IN CHARLOTTE DINGER'S EARLIEST memories, the painted horses go round and round, the lights flash, the band-organ music plays. "I used to go to an amusement park in Maplewood, N.J.," she says. "They had one of the greatest carousels. I remember saying as a child, 'I want one of them.' "
Sometimes kids never give up. In 1972, Dinger, still determined in middle age, bought a carousel horse for $75. Now, more than 100 of her steeds are on exhibition at the Carousel World museum in Lahaska, Pa., near New Hope. And three are on a new series of 32-cent stamps issued by the U.S. Postal Service.
Thanks to her collecting—and her 1983 hook Art of the Carousel—Dinger is considered an expert. She won't say how much her collection is worth (just as she won't reveal her age, other than to say she is in her 60s), but horses can sell for as much as $120,000—a big change from when Dinger started collecting. "People were just leaving them out in the yard to rot," she says.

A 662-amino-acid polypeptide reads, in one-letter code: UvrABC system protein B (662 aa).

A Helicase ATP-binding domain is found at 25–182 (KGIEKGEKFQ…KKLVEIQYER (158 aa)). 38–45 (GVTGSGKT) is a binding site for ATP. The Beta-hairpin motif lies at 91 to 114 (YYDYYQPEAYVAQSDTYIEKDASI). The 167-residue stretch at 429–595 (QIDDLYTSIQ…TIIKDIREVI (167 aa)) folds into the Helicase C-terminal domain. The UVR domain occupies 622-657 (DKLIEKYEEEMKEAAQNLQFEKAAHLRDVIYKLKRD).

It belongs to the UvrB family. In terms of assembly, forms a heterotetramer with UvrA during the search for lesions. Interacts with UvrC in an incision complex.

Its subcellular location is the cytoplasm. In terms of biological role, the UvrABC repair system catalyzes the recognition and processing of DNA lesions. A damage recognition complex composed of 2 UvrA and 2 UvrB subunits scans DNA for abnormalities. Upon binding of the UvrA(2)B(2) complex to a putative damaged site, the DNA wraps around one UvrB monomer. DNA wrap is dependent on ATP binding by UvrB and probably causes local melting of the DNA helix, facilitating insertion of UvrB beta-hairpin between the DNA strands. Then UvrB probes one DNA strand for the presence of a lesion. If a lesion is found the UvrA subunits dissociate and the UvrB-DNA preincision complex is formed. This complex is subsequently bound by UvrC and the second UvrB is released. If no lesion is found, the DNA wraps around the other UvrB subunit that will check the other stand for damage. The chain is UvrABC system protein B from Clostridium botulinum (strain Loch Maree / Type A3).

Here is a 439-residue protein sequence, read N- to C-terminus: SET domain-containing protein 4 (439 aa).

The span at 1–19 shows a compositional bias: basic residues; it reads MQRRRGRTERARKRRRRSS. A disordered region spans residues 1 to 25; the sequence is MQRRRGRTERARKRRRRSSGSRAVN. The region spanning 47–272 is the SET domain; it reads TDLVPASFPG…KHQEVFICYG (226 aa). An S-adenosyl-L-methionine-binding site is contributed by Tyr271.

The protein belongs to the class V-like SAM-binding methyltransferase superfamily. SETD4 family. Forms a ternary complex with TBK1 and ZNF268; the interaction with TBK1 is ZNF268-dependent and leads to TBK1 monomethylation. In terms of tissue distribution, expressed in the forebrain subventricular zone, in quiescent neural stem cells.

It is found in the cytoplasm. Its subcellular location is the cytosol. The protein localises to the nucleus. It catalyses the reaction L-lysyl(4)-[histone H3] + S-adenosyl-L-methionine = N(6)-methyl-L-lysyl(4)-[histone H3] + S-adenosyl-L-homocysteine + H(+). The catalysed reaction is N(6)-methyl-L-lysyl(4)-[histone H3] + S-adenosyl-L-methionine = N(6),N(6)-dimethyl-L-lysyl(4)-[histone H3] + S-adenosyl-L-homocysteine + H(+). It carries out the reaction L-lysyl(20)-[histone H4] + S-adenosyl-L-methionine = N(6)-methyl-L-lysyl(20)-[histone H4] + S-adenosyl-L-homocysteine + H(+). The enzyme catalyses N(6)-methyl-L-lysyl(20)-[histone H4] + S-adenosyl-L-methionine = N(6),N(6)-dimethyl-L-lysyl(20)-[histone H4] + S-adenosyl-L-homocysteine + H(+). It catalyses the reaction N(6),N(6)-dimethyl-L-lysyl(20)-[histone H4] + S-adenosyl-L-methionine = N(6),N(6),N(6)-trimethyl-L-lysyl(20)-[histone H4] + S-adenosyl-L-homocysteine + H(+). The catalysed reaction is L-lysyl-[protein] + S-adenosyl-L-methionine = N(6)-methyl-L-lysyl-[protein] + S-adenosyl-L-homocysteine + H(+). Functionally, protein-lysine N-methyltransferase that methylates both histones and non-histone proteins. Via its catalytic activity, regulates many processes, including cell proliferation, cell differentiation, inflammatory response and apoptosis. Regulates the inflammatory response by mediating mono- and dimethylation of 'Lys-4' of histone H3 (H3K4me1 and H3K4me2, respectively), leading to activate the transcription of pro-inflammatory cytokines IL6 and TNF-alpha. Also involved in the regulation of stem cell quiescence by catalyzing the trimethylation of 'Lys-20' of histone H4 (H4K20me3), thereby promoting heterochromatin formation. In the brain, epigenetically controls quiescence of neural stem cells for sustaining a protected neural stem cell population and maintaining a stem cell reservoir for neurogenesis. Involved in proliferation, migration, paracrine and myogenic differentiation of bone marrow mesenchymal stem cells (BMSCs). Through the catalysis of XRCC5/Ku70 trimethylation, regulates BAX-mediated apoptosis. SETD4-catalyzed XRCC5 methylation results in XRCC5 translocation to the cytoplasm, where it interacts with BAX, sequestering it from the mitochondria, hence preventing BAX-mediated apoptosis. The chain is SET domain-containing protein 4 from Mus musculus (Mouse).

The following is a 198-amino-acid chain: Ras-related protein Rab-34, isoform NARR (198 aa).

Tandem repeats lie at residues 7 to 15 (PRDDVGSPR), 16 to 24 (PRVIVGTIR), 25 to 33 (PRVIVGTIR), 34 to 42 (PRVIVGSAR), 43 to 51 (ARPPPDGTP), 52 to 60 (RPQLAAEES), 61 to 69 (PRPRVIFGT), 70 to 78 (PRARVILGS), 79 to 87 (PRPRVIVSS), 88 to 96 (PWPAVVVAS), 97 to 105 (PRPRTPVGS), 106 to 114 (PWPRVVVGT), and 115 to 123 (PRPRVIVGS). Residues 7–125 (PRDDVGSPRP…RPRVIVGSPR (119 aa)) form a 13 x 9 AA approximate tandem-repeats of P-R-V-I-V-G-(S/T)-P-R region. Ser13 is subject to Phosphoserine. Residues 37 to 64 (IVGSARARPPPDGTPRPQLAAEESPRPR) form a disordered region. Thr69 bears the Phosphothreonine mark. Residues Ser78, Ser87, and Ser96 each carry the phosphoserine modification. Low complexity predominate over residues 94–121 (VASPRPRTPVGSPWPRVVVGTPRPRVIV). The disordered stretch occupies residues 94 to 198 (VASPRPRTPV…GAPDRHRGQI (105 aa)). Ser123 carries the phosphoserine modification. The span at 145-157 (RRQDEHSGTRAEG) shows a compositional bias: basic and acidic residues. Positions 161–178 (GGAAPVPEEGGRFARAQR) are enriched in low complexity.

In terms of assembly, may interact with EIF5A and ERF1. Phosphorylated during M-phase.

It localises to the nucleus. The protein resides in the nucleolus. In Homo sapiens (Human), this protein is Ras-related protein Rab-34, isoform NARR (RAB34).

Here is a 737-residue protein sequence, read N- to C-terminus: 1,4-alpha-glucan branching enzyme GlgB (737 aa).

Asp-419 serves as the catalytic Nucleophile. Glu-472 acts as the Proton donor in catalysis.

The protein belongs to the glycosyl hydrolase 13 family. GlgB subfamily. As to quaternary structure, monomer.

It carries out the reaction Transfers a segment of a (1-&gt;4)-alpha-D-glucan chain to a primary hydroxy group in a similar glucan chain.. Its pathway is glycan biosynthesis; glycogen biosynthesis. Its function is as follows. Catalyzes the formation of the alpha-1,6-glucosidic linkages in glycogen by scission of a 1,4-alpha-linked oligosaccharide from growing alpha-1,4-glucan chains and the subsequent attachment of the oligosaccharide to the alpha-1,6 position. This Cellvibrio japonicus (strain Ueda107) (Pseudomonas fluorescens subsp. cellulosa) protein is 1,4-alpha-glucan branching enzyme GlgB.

Naturally, Dinger laments the passing of the carousels where her horses once galloped. "There are about 70 grand park carousels in the country," she says. "There might have been 500 in the old days."
Dinger and her husband, Carl, a retired manufacturing executive, have seen the collection take over their home in Morris County, N.J., even after 4,000 square feet of additions. Fortunately, Carl's own aspirations as a collector are modest. "My husband has baseball cards," says Dinger, "but that's all. I'm enough for one family."
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